Out of a modest, overflowing workshop in California’s San Fernando Valley, Michael DeTemple crafts some of the most exquisite Strat and Tele-styled guitars imaginable. DeTemple was a professional guitarist for decades (among his noteworthy gigs, he played alongside Rick Danko of the Band, on Dave Mason’s Alone Together and on the Bonnie and Clyde soundtrack). Today, his creations pay homage to his favorite Fender guitars from the past, with a few new tweaks and improvements. Titanium tremolo blocks and saddles, fossilized mastodon ivory nuts and his own SweetSpot pickups are just a few DeTemple touches you won’t find anywhere else. We caught up with DeTemple and his handful of employees (a few of whom are also members of punk-bluegrass band Old Man Markley) in September 2010.
DeTemple points to the HMR sign hanging outside his workshop. It formerly graced High Mesa Ranch, a property outside Taos, NM that belonged to his wife’s family. The ranch is now owned by actress Julia Roberts.
DeTemple likes to experiment with “tanning” his instruments by exposing them to the sun for a period of time. The guitar body on the left, believe it or not, has the same finish as the one on the right. It was just hung outside, catching rays, for nearly a year.
The above, suntanned DeTemple ’56 with its future pickguard. DeTemple doesn’t number his guitars until he fits the neck with the body, a moment he has dubbed the guitar’s “Consummation Date.”
Yes, Virginia, that is a one-piece Brazilian rosewood neck. Not your run-of-the-mill option but we’re dying to hear how it sounds.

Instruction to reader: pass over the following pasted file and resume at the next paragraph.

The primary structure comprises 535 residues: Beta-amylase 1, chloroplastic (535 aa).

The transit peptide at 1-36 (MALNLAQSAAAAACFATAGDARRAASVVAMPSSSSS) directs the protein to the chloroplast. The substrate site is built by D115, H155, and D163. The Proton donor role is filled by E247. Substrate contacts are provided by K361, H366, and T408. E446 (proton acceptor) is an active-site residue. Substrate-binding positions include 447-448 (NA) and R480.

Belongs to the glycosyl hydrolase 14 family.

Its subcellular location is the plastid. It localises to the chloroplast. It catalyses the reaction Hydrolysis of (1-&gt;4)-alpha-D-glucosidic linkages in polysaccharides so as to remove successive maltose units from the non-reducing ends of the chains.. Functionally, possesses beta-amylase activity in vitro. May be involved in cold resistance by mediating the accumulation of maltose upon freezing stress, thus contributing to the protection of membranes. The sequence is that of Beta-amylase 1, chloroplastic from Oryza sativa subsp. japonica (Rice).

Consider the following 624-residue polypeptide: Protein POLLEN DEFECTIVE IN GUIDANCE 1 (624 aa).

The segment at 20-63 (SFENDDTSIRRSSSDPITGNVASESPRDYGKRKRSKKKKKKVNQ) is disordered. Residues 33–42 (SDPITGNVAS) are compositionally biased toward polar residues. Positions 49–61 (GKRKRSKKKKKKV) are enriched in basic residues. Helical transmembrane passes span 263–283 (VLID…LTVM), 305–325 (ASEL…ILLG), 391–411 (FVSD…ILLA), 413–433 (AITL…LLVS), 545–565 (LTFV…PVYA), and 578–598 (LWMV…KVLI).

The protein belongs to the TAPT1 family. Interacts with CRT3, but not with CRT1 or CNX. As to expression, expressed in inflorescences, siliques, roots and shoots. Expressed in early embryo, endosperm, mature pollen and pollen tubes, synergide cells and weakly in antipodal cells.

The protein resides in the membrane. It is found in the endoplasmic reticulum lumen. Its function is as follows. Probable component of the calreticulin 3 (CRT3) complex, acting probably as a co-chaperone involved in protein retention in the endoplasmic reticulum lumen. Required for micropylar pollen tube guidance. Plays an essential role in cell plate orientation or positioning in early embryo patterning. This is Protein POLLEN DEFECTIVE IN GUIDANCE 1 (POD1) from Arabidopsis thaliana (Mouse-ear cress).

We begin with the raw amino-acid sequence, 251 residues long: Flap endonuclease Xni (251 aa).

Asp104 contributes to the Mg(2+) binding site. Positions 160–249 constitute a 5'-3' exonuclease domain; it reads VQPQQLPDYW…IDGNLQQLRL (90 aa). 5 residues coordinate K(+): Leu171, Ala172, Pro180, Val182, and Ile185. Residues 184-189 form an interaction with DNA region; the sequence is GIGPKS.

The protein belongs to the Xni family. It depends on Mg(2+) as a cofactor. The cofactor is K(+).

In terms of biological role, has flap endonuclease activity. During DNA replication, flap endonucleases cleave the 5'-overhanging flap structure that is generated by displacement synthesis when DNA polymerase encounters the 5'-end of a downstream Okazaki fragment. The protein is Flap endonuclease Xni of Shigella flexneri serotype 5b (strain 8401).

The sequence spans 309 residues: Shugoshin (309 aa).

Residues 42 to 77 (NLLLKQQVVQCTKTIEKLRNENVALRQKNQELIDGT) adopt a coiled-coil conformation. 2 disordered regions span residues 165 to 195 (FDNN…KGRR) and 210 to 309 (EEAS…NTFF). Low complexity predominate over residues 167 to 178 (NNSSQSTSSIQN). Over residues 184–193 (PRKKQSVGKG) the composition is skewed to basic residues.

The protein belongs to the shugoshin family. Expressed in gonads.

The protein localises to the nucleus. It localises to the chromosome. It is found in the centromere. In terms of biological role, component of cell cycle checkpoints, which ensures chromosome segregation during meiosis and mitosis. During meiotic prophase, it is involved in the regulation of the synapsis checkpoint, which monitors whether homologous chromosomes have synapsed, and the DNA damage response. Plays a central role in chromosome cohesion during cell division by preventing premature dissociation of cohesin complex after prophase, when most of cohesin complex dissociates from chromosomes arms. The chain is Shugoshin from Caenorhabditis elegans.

DeTemple stabilzes a nice stockpile of wood for necks. He insists on using one-piece, quarter-sawn flame maple for the job.
As a kid, DeTemple, along with David Lindley, was a regular competitor of the Topanga Canyon Banjo & Fiddle Contests. He still plays the banjo from time to time and, during our visit, he showed off one of his prized possessions: former banjo great Eddie Peabody’s old Gibson mandolin.
As with most every luthier we meet, there’s an inverse proportion to the cleanliness of the workbench and the cleanliness of the finished guitars made on said bench.
DeTemple is a big proponent of titanium parts, including trem blocks, saddles and now back plates.
Thanks to Southern California’s mild climate, DeTemple’s workshop has been able to overflow to the carport outside of his main building. Here, some rough cutting and sanding takes place.
Mike DeTemple at his Southern California workshop.
A DeTemple ’56 gets a final inspection on the workbench. Hanging above are two solid body acoustic guitars DeTemple built for John Fogerty.